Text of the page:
"Publishers Weekly Review" by , "Bauer (Prairie City, Iowa) creates a pop culture junkie's dream in this anthology of essays about television by many of today's most popular writers: Nick Hornby dissects the allure of The West Wing, Elizabeth McCracken hilariously confesses her adoration of America's Funniest Home Videos, Jill McCorkle waxes nostalgic about The Andy Griffith Show. Personal examination, program dissection, social commentary and mere recollection share the pages of this lighthearted yet uneven collection. The essays work best when they move beyond the show. Lloyd Schwartz credits his love of language to Burns and Allen. Gilligan's Island becomes a profound backdrop for Lan Samantha Chang's reminiscence of her own cultural isolation in Wisconsin. In contrast, Nora Ephron's paean to Mary Richards reveals little of the show or of Ephron, and James Alan McPherson's theoretical examination of Star Trek feels incongruous among the more compelling personal pieces. The biggest flaw is the assumption that readers know the programs discussed. Mark Leyner's take on Hawaii Five-O, for example, will baffle those who haven't seen the show. With the skill of the writers and the wealth of material, this book succeeds by doing what most literature hopes to discourage: it inspires the reader to put down the book and turn on the television. Forecast: A regional NPR campaign will boost awareness, and Three Rivers will simultaneously publish a paperback edition ($12.95 -8114-9)." Publishers Weekly (Copyright 2004 Reed Business Information, Inc.)
"Review" by , "Better than most of the TV we watch....Good fun and a bit of pop cultural history, too."
"Review" by , "Prime Times may channel-surf too much for readers seeking some kind of sustained insight on our emotional and psychological connections to television. The rest of us, though, can settle down on the couch and enjoy flipping through the lineup."
"Review" by , "[I]diosyncratic, uneven, and intensely personal....Essays on Father Knows Best, The Big Valley, and other old TV shows offer a refreshing change from the usual writings of professional critics..."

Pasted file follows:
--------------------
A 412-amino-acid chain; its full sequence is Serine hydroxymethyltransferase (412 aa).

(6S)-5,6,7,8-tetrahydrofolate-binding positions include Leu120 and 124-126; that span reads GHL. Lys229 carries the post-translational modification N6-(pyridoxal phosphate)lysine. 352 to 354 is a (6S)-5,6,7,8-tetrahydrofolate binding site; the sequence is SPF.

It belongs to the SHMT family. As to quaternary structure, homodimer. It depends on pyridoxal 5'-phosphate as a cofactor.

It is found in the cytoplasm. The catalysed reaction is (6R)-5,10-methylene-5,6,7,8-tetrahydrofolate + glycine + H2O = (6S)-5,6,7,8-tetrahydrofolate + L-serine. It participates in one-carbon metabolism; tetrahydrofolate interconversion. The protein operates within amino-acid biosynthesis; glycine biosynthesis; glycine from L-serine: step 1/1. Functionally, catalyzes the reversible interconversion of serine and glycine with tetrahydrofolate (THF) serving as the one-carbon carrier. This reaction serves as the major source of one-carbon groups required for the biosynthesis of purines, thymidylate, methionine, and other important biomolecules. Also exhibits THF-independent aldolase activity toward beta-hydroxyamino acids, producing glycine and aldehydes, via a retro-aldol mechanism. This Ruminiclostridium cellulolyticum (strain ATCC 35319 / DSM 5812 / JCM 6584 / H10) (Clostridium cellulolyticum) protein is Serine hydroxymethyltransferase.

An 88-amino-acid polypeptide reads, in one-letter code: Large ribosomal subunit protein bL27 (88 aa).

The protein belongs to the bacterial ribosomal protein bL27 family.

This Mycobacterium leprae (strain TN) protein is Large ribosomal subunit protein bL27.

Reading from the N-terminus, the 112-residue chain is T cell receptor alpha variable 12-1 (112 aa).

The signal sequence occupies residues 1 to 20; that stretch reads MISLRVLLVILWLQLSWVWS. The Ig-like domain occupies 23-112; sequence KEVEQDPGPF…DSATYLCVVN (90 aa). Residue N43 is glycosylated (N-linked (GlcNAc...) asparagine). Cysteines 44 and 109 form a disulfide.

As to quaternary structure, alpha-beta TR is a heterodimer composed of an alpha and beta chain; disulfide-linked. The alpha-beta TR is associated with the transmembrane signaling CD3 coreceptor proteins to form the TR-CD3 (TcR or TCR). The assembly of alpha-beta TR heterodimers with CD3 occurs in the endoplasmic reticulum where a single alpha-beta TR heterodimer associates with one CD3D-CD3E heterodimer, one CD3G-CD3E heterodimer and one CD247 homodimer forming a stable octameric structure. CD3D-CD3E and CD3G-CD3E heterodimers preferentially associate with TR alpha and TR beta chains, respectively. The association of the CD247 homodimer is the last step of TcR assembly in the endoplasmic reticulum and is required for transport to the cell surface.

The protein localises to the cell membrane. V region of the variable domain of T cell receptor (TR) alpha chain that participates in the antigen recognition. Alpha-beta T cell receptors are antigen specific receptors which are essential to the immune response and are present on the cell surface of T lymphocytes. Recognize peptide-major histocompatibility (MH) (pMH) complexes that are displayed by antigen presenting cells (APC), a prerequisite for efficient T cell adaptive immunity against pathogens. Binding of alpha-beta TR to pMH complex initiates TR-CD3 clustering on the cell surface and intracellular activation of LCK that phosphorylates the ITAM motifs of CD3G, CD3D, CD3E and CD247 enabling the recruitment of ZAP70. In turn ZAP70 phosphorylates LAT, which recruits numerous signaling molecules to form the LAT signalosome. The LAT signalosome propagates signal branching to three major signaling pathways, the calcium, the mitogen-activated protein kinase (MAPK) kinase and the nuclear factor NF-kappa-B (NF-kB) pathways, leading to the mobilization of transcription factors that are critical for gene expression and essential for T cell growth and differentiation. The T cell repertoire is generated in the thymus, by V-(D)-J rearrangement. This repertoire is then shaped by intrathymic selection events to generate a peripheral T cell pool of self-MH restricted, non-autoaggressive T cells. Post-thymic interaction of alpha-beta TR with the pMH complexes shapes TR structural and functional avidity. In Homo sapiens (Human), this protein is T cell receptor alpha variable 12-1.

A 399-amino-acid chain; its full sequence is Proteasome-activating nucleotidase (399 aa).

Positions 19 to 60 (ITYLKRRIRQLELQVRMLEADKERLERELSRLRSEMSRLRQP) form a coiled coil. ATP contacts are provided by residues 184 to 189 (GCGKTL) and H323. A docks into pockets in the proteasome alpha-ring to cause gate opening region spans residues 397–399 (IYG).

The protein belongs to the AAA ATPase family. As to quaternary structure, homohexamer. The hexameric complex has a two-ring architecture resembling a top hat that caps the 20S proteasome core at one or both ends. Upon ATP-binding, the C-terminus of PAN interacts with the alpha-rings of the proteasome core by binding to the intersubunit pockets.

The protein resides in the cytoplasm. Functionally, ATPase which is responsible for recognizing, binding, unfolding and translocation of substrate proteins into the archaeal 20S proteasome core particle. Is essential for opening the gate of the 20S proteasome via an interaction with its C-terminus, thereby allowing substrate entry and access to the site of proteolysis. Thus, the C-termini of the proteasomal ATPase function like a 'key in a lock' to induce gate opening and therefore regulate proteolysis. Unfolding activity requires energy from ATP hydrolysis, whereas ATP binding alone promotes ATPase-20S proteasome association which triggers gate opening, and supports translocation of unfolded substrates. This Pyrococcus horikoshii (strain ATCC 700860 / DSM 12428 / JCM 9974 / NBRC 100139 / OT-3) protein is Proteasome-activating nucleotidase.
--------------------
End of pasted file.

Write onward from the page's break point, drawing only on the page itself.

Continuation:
"Synopsis" by , Bauer asks a number of the finest writers to reveal their own forays into television, a medium that has been called everything from a vast wasteland to the electronic dream machine of the global village.
"Synopsis" by , The literary mind and the boob tube are often thought to have tittle in common, but the two have been trysting in dimly lit rooms since television's earliest days. To prove the point, Douglas Bauer asked a number of the finest writers of our time to reveal their own forays into a medium that has been called everything from a vast wasteland to the electronic dream machine of the global village. Who could resist knowing why Elizabeth McCracken loves "America's Funniest Home Videos'? How Douglas Rushkoff found himself "Lost in Space? How Mark Leyner recalls the action-packed "Hawaii Five-O? Why Phyllis Rose finds a tampered reality on "Survivor? What Henry Louis Gates Jr.'s take on "Amos 'n' Andy is? How Alan Lightman felt when he first entered "The Twilight Zone? "Prime Times is a kind of cultural mosaic of the past half century, an eclectic gathering of autobiography, memory, and blade-sharp observation, all bound up by the common--and after all, literary--experience of watching other people's lives while trying to understand one's own.
spacer
spacer
  • back to top
Follow us on...




Powell's City of Books is an independent bookstore in Portland, Oregon, that fills a whole city block with more than a million new, used, and out of print books. Shop those shelves — plus literally millions more books, DVDs, and gifts — here at Powells.com.